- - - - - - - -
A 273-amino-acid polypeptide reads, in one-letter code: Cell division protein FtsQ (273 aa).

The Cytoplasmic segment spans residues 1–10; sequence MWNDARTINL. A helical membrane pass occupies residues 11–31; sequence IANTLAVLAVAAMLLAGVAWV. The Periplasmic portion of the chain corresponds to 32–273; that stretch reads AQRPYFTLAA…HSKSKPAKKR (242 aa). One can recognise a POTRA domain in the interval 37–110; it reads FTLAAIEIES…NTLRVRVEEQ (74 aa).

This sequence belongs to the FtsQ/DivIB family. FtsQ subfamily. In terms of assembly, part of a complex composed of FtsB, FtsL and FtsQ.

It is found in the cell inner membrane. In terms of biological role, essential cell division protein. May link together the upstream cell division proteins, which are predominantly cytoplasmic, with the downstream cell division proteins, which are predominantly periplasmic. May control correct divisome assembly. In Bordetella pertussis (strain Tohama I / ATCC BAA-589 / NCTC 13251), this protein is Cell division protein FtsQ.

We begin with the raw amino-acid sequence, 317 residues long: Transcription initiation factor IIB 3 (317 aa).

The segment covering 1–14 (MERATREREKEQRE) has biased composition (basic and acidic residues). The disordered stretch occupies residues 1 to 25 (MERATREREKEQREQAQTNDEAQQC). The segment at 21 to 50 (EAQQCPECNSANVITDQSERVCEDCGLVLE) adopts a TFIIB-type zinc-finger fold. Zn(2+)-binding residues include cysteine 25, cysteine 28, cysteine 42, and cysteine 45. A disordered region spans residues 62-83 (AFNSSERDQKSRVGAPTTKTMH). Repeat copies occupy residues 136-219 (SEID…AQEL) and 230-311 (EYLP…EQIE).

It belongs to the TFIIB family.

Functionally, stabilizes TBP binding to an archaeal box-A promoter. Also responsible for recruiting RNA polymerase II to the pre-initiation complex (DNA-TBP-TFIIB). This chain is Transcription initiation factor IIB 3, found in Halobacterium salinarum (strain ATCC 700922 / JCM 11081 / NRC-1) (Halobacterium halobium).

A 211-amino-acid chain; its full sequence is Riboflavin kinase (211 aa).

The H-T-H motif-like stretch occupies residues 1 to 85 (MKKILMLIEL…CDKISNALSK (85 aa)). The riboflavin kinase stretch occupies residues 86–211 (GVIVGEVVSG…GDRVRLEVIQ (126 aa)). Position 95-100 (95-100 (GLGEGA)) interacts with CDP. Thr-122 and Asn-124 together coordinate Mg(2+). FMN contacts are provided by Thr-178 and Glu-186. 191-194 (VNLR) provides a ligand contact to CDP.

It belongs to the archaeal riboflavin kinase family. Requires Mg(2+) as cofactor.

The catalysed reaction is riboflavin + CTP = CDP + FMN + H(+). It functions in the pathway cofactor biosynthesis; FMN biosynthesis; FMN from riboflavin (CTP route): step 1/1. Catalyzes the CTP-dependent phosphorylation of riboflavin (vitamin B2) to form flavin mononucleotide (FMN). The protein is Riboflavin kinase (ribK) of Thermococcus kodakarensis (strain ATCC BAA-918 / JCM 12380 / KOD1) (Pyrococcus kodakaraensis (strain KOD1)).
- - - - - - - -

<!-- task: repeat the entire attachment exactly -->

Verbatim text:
A 273-amino-acid polypeptide reads, in one-letter code: Cell division protein FtsQ (273 aa).

The Cytoplasmic segment spans residues 1–10; sequence MWNDARTINL. A helical membrane pass occupies residues 11–31; sequence IANTLAVLAVAAMLLAGVAWV. The Periplasmic portion of the chain corresponds to 32–273; that stretch reads AQRPYFTLAA…HSKSKPAKKR (242 aa). One can recognise a POTRA domain in the interval 37–110; it reads FTLAAIEIES…NTLRVRVEEQ (74 aa).

This sequence belongs to the FtsQ/DivIB family. FtsQ subfamily. In terms of assembly, part of a complex composed of FtsB, FtsL and FtsQ.

It is found in the cell inner membrane. In terms of biological role, essential cell division protein. May link together the upstream cell division proteins, which are predominantly cytoplasmic, with the downstream cell division proteins, which are predominantly periplasmic. May control correct divisome assembly. In Bordetella pertussis (strain Tohama I / ATCC BAA-589 / NCTC 13251), this protein is Cell division protein FtsQ.

We begin with the raw amino-acid sequence, 317 residues long: Transcription initiation factor IIB 3 (317 aa).

The segment covering 1–14 (MERATREREKEQRE) has biased composition (basic and acidic residues). The disordered stretch occupies residues 1 to 25 (MERATREREKEQREQAQTNDEAQQC). The segment at 21 to 50 (EAQQCPECNSANVITDQSERVCEDCGLVLE) adopts a TFIIB-type zinc-finger fold. Zn(2+)-binding residues include cysteine 25, cysteine 28, cysteine 42, and cysteine 45. A disordered region spans residues 62-83 (AFNSSERDQKSRVGAPTTKTMH). Repeat copies occupy residues 136-219 (SEID…AQEL) and 230-311 (EYLP…EQIE).

It belongs to the TFIIB family.

Functionally, stabilizes TBP binding to an archaeal box-A promoter. Also responsible for recruiting RNA polymerase II to the pre-initiation complex (DNA-TBP-TFIIB). This chain is Transcription initiation factor IIB 3, found in Halobacterium salinarum (strain ATCC 700922 / JCM 11081 / NRC-1) (Halobacterium halobium).

A 211-amino-acid chain; its full sequence is Riboflavin kinase (211 aa).

The H-T-H motif-like stretch occupies residues 1 to 85 (MKKILMLIEL…CDKISNALSK (85 aa)). The riboflavin kinase stretch occupies residues 86–211 (GVIVGEVVSG…GDRVRLEVIQ (126 aa)). Position 95-100 (95-100 (GLGEGA)) interacts with CDP. Thr-122 and Asn-124 together coordinate Mg(2+). FMN contacts are provided by Thr-178 and Glu-186. 191-194 (VNLR) provides a ligand contact to CDP.

It belongs to the archaeal riboflavin kinase family. Requires Mg(2+) as cofactor.

The catalysed reaction is riboflavin + CTP = CDP + FMN + H(+). It functions in the pathway cofactor biosynthesis; FMN biosynthesis; FMN from riboflavin (CTP route): step 1/1. Catalyzes the CTP-dependent phosphorylation of riboflavin (vitamin B2) to form flavin mononucleotide (FMN). The protein is Riboflavin kinase (ribK) of Thermococcus kodakarensis (strain ATCC BAA-918 / JCM 12380 / KOD1) (Pyrococcus kodakaraensis (strain KOD1)).